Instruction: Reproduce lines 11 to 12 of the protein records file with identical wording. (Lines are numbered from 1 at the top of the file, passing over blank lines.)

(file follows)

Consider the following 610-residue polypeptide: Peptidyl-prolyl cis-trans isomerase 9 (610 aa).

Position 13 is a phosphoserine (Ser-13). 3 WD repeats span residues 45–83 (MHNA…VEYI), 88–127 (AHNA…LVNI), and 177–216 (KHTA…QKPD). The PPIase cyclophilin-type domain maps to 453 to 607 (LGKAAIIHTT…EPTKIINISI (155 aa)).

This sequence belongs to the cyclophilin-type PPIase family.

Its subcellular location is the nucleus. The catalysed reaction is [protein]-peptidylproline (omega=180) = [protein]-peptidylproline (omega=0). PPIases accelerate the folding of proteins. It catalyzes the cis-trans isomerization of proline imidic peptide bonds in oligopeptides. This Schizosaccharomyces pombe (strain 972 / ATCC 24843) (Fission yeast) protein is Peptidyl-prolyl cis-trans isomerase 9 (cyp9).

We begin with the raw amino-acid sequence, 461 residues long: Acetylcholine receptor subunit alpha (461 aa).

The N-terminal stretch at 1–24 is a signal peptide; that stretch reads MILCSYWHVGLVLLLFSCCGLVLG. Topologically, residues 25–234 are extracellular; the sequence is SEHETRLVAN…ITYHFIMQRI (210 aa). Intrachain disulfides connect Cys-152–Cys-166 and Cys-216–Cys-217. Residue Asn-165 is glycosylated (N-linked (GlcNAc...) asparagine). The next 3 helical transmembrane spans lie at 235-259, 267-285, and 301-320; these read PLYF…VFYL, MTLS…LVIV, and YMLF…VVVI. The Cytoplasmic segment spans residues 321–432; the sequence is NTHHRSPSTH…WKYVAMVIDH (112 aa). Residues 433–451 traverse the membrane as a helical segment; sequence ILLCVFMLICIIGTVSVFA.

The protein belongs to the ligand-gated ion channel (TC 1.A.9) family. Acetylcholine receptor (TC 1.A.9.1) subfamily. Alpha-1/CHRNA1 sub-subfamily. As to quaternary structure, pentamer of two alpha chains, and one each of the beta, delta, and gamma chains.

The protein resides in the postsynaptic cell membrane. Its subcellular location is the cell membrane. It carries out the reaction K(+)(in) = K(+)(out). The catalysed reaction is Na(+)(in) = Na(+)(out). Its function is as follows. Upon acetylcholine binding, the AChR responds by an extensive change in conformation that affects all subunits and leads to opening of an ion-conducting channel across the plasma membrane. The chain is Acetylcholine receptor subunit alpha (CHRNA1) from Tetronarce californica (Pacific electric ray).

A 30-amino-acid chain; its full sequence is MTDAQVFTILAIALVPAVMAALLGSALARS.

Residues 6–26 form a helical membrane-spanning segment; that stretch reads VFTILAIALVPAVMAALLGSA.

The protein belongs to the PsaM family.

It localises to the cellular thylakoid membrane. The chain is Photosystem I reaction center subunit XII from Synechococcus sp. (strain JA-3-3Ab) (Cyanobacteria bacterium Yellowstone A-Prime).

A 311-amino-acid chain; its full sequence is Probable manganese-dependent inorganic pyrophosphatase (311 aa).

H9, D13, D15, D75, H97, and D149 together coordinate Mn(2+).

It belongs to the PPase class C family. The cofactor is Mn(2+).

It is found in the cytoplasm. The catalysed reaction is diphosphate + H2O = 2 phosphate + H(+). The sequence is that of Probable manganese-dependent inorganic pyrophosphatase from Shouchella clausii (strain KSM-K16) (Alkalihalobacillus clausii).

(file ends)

The protein belongs to the PsaM family.

It localises to the cellular thylakoid membrane. The chain is Photosystem I reaction center subunit XII from Synechococcus sp. (strain JA-3-3Ab) (Cyanobacteria bacterium Yellowstone A-Prime).